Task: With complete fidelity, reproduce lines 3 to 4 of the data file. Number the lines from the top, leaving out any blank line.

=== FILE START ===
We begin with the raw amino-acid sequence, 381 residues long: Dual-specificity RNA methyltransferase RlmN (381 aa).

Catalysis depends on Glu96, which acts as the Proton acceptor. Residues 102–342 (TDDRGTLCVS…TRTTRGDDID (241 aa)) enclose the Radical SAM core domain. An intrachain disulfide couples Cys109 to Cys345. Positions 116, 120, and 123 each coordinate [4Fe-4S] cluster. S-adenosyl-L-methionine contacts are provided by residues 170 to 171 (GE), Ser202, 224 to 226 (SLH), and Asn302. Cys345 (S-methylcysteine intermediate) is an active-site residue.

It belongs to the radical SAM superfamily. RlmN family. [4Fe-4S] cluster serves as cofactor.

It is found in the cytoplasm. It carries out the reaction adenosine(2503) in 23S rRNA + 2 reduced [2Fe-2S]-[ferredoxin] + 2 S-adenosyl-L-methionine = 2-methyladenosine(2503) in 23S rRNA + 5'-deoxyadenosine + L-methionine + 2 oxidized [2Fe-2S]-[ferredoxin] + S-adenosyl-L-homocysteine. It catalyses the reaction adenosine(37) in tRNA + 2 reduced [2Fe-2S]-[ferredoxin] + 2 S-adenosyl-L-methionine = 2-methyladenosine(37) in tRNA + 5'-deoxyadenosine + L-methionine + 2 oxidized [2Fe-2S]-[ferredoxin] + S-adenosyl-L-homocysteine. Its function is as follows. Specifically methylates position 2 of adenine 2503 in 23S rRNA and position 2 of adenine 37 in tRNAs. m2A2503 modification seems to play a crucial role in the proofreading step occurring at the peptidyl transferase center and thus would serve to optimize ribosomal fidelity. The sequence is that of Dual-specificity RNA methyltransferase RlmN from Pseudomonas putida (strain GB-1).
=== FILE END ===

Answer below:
It belongs to the radical SAM superfamily. RlmN family. [4Fe-4S] cluster serves as cofactor.

It is found in the cytoplasm. It carries out the reaction adenosine(2503) in 23S rRNA + 2 reduced [2Fe-2S]-[ferredoxin] + 2 S-adenosyl-L-methionine = 2-methyladenosine(2503) in 23S rRNA + 5'-deoxyadenosine + L-methionine + 2 oxidized [2Fe-2S]-[ferredoxin] + S-adenosyl-L-homocysteine. It catalyses the reaction adenosine(37) in tRNA + 2 reduced [2Fe-2S]-[ferredoxin] + 2 S-adenosyl-L-methionine = 2-methyladenosine(37) in tRNA + 5'-deoxyadenosine + L-methionine + 2 oxidized [2Fe-2S]-[ferredoxin] + S-adenosyl-L-homocysteine. Its function is as follows. Specifically methylates position 2 of adenine 2503 in 23S rRNA and position 2 of adenine 37 in tRNAs. m2A2503 modification seems to play a crucial role in the proofreading step occurring at the peptidyl transferase center and thus would serve to optimize ribosomal fidelity. The sequence is that of Dual-specificity RNA methyltransferase RlmN from Pseudomonas putida (strain GB-1).